The RIPE NCC is working on a toolbox, called RIPEstat, that will make it easier to access the various datasets maintained by the RIPE NCC. This toolbox will be developed in close cooperation with the community. There will be public demo sessions as described in this article.
The RIPE NCC has a lot of data about Internet numbers: IPv4 addresses, IPv6 addresses, autonomous system numbers, number resource registry information in the RIPE database, routing registry information in the RIPE database, measured routing data in the Routing Information Service (RIS) database, TTM results within the Test Traffic Measurement network as well as numerous data sets that we collect from external sources. We are preparing a summary article on all our data sets which will appear on RIPE Labs shortly.
Finding and Combining the Right Tools can be Difficult
The RIPE NCC also offers a variety of tools to access all that
data and make sense of it. Each tool by itself serves a useful
purpose. However, many of you tell us that it is difficult to find the
right tool to answer a specific question and that it becomes really
cumbersome when one wants to combine the results of several tools or to
feed the results of one tool into another. Wouldn't it be nice to have
a well organised toolbox to access all this data?
We have started to build the RIPEstat toolbox that will remove these difficulties and make our tools and data more useful and accessible to you. Based on experience with our current tools and REX, the Resource Explainer prototype, we have developed a first simple and rough version of this toolbox. Instead of building a whole system and then present it to you only when finished, we will build RIPEstat bit-by-bit in an incremental way. Every 4 weeks we will demonstrate new functionality for you to explore and comment on. Based on those comments and our observations of how you use RIPEstat we will design new functionality and adjust development priorities.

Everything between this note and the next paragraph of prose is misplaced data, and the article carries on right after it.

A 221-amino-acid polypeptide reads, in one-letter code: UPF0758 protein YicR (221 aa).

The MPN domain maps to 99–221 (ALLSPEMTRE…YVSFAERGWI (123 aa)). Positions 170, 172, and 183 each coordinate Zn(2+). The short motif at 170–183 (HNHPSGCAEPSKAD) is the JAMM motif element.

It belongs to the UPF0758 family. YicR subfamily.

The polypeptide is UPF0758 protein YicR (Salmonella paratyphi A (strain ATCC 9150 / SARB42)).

Public Demo Sessions
We are offering a public demo session every 4 weeks using webex videoconferencing. The first session will take place this coming Tuesday, 25 January 2011 from 1130-1200 Amsterdam time (1030-1100 UTC) . The URL for the meeting is:
It is possible to dial in by telephone, but that will be a second
class experience, because you will not be able to follow the live
screens of the demonstrations.
If you have not used webex before, we recommend you try out if you have all the software required by going to https://ripencc.webex.com/ripencc/systemdiagnosis.php and check it out. There are also clients for handheld devices. We hope to see you on Tuesday. For those who miss the live events, we will post a summary on RIPE Labs shortly after the event. We hope to see a lot of feedback on RIPE Labs and discussion on the MAT WG mailing list.
The schedule for the subsequent public demo sessions is as follows:
Tuesday, 22 February 2011
Tuesday, 22 March 2011
Tuesday, 19 April 2011
Tuesday, 17 May 2011
Tuesday, 14 June 2011
Tuesday, 12 July 2011
Tuesday, 9 August 2011
Tuesday, 6 September 2011
Tuesday, 4 October 2011
Tuesday, 1 November 2011 (NB: During RIPE63)
Tuesday, 29 November 2011
Tuesday, 27 December2011 (tentative...)
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It is nice to hear that Test Traffic Measurement traces would be available in a more suitable form and the right tools will be there in the form of toolbox. We are from IIT Kharagpur working on Traffic Measurements and Modeling and we would be glad to contribute to it. RIPE has way to go. <br />Best wishes.<br />Sumit
This is excellent! <br />QUOTE Instead of building a whole system and then present it to you only when finished, we will build RIPEstat bit-by-bit in an incremental way.UNQUOTE<br /><br />I am a statistician and long-time user of applications software and data retrieval tools. I've worked with developers in designing quantitative toolkits too. But I've never seen this approach, stated explicitly from the very beginning of the project. What a wonderful idea! <br /><br />Just make sure that you don't let the users slow down your project schedule. Be aware that we'll want everything, and everyone will want something slightly different, just for their particular needs! But you will get input that should enable you to save time. You'll avoid development of features that are not in fact helpful or of only minor importance to most users. Sometimes the only way to determine that is from user acceptance testing. Because even the users don't necessarily realize what they need or want until after they try it out, go on a test drive! <br /><br />I would like to contribute to this project very much, and echo the sentiments of Sumit of IIT Kharagpur's comment above!<br />Best of luck to RIPE!
Roger Mbiama Assogo •
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